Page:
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Prime Minister Morrison’s authority was sought in tainted sports grants program
The office of the Australian Prime Minister asked former Federal Sports Minister Bridget McKenzie to seek Scott Morrison’s “authority” for intended recipients of $100 million of sports grants and coordinate the announcement with Coalition campaign headquarters, according to new evidence to the ‘sports rorts’ inquiry.
The latest evidence from the Australian National Audit Office (ANAO) to the Senate inquiry contradicts Prime Minister Morrison’s claims that Senator McKenzie was the ultimate decision-maker for the Community Sport Infrastructure Grant Program when sports minister and that changes were not made after parliament was dissolved.
On 27th February, Prime Minister Morrison told the House of Representatives that “there was no authorisation provided by me as prime minister on the projects”.
However, the ANAO today told the inquiry the request from the Prime Minister’s office to seek Scott Morrison’s “authority” prompted Senator McKenzie to write to the Prime Minister “consistent with this expectation” on 10th April, the day before the election was called. She attached a spreadsheet with the tables of recipients of grants summarised by state, political party and electorate.
The ANAO revealed that as the prime minister’s office asked for late changes on 10th and 11th April 2019, the day the election was called, it also asked for the $100 million program to be coordinated with campaign staff.
Prime Minister Morrison has never explained whether late changes to the community sport infrastructure grant program were made with proper authority, after Senator McKenzie revealed she had not signed off on any changes after 4th April last year.
Responding to a request about how many of the 136 emails exchanged between Prime Minister Morrison’s office and the former sports minister’s office between 17th October 2018 and 11th April 2019 contained a list of suggested projects, the ANAO has responded that 15 emails attached “a version of a project listing spreadsheet”, including 13 versions of the spreadsheet and nine with substantive changes.
In a table produced by the ANAO summarising the correspondence, it revealed that on 26th March 2019 “the prime minister’s office had advised the minister’s office that it was expected that the minister would write to the prime minister to seek ‘authority’ on the approved projects and inform the prime minister of the ‘roll out plan’”.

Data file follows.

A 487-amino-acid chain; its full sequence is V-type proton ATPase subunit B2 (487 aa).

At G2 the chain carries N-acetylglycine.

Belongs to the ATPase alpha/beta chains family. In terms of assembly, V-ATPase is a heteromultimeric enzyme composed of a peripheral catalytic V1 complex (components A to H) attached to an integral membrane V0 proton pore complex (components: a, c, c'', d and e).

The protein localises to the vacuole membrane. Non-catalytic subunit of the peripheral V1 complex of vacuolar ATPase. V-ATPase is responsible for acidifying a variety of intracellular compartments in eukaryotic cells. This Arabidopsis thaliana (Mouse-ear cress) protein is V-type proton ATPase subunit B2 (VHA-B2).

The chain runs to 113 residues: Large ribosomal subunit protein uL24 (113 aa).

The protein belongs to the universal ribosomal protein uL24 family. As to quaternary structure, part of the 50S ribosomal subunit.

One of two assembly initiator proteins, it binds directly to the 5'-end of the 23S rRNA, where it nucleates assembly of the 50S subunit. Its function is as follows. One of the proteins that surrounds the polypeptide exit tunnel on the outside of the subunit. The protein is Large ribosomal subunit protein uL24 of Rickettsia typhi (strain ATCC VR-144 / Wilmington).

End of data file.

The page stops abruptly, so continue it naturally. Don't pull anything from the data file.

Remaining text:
The table also reveals that on 25th March 2019, the Prime Minister’s office attached a version of the spreadsheet, asking if one project that had been removed was likely to receive funding and “noting that it was a priority for the local Coalition member”.
In question are nine projects added after Parliament was prorogued and the government entered caretaker mode at 8.30am on 11th April.
Senator McKenzie has said that she signed a final brief for the third and final round of sports grants and “did not make any changes or annotations to this brief or its attachments after 4 April 2019”.
The Senate select committee is set to call Senator McKenzie, who has continued to deny wrongdoing but so far failed to explain the Prime Minister’s office’s role in the program.
Prime Minister Morrison has said it was “not true” that the final list of projects was approved after the election was called, citing Sports Australia evidence that the final brief was dated 4th April.
27th February 2020 - Sport rorts inquiry implicates Prime Minister Scott Morrison
24th February 2020 - Federal Sports Minister considers big changes in Government funding arrangements
23rd January 2020 - ‘Sports rorts’ review to be assessed by Prime Minister’s department
22nd January 2020 - More than $1 million in sport grants given to nine clubs linked to Coalition MPs
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